Books: No textbook planned at this time. Readings will be articles from academic literature


• Active Participation in Online Class Sessions & Minor Assignments, 20%

• In-Class Technology Presentation: 6 to 10 min. online presentation of a technology related to editing or publishing digital video 5%

• Practice Video (Class Presentation): Approx. 2 to 3 min. unscripted video designed to practice using video recording equipment, video editing/production software, and uploading to YouTube, 10%

• Written Genres for Informative Video: Technical Video Proposal, Storyboard, Script, Shot List 50%

• Informative Video (Class Presentation): 5 to 7 min. scripted video published on YouTube and presented to the class, 15%

Office: FH 137

Phone: (512) 245-3718



English 5327.251: Research Methods in Writing Studies

T 6:30-9:20 pm; FH G04


Instructor: Dr. Deborah Balzhiser

Description/Goals: Welcome to ENG 5327: Research Methods in Writing Studies. This course will introduce you to what Stephen North has called "the making of knowledge" in composition--the research methodologies we use to answer questions in a field. North focused specifically on the discipline of composition, but we'll extend this to writing studies more broadly. We'll examine how research helps make sense of the world and contribute meaningful work. We'll explore questions such as "how do I conduct research?" to "what does it mean that I conduct a particular kind of research?" In doing so, we'll study sociocultural and ethical implications of questions we ask, methods we employ, and means of distributing our findings--hopefully instilling in  you habits of thinking and strategies for researching that lead you to becoming mindful, ethical researchers. This course surveys methodologies often used in writing studies, which means it is primarily an introduction to different kinds of research (analytical and critical, qualitative, quantitative [although we will not cover how to do statistical work], and empirical), their nature, traditions, scope, limitations, as well as perspectives or "worldviews" that often underpin them. This course will be as much about learning to read and evaluate research as beginning to practice research processes and techniques. We'll learn to be better readers of studies while coming to critically evaluate existing research techniques, including options such as observation, interview, artifact and text analysis, narrative, surveys, and critical analyses. We'll likely talk about other research techniques. In doing so, we'll address conventional moves associated with these techniques. The class will culminate in designing a research project for which you will have considered the context, existing literature, and research; developed workable research questions of your own; chose the best and appropriate methods to address them; articulated and justified the need and method for the study; and set out a realistic plan for completion. When feasible, it would be helpful to use this to work through your thesis or dissertation proposal, grant application, or foundation for a publication.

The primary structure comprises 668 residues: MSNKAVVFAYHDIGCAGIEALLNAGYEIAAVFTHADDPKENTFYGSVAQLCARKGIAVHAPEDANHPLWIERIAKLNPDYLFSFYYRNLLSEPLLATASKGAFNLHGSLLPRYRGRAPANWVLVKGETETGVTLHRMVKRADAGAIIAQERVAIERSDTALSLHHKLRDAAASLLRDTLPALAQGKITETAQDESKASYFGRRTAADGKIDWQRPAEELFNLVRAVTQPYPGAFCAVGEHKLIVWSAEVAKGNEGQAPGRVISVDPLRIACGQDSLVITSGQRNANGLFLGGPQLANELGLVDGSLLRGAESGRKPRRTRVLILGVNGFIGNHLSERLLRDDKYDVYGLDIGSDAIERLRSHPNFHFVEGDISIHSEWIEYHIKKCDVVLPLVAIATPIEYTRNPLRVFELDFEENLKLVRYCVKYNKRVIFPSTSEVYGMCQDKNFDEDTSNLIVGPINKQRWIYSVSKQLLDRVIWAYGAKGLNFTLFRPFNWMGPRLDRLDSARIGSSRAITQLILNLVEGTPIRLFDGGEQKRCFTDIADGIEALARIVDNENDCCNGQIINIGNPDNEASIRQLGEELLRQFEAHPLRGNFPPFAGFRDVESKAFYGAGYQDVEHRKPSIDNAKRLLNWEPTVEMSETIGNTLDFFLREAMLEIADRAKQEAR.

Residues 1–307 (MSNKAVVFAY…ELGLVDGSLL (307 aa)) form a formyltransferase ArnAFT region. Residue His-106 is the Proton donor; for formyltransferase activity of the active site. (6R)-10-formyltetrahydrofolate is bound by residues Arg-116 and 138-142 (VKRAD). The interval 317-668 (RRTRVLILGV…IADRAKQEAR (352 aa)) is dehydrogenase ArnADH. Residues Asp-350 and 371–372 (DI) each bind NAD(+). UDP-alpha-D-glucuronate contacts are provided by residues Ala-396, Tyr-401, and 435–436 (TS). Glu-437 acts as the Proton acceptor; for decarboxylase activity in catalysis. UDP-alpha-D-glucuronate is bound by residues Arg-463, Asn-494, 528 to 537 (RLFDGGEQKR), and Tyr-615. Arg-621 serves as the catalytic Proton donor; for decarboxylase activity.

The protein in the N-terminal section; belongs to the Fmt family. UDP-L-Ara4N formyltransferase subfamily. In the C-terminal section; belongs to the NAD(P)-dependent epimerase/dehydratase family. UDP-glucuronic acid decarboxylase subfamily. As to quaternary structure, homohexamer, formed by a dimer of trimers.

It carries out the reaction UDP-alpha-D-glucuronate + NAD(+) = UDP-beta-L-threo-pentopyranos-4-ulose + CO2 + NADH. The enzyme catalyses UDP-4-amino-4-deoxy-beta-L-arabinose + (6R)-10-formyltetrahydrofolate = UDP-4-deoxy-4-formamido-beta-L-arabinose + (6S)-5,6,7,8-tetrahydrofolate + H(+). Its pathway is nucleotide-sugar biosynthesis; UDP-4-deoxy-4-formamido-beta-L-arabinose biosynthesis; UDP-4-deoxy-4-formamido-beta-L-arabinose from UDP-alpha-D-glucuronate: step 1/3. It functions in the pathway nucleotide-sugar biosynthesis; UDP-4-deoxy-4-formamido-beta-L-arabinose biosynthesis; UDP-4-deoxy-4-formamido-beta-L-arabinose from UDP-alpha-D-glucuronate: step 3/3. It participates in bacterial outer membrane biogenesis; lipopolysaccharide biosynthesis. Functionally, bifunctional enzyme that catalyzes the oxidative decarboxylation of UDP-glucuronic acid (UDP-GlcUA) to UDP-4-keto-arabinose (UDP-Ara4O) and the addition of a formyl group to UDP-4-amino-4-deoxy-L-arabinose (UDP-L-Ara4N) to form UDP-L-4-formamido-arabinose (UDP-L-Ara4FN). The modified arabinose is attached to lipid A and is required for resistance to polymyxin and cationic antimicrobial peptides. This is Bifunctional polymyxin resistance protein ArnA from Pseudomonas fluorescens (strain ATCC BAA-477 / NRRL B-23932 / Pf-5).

• Blakeslee, Ann, and Catherine Fleischer. Becoming a Writing Researcher. Routledge. 2007.

• Cresswell, John M. Qualitative Inquiry and Research Design. 3rd ed. Sage 2013. 

• Moore, Kriste R., Daniel P. Richards (Eds.). Posthuman Praxis in Technical Communication. Routledge Studies in Technical Communication, Rhetoric, and Culture.

• Nickoson, Lee, and Mary Sheridan. Writing Studies Research in Practice. Southern Illinois UP. 2012.

• Stanovich, Keith E. How to Think Straight about Psychology. 10th ed. Pearson. 2013. 

Evaluation: You will have approximately 100 pages of assigned reading plus your own research reading plus written assignments (including journal entries and a written assignment) due each week. You will be evaluated on reading & research journal (10%); ethnographic exercises (10%); fieldwork journal (5%); CITI (5%); article analyses (10%); drafts of assignments (10%); research proposal (which will be completed through multiple assignments throughout the semester for a total of 50%). 

Office: ASBN 101A (inside the University Writing Center)

Phone: (512) 245-7660

Email: (though if you really want to reach me, it would be better to drop by in person or, perhaps, by phone)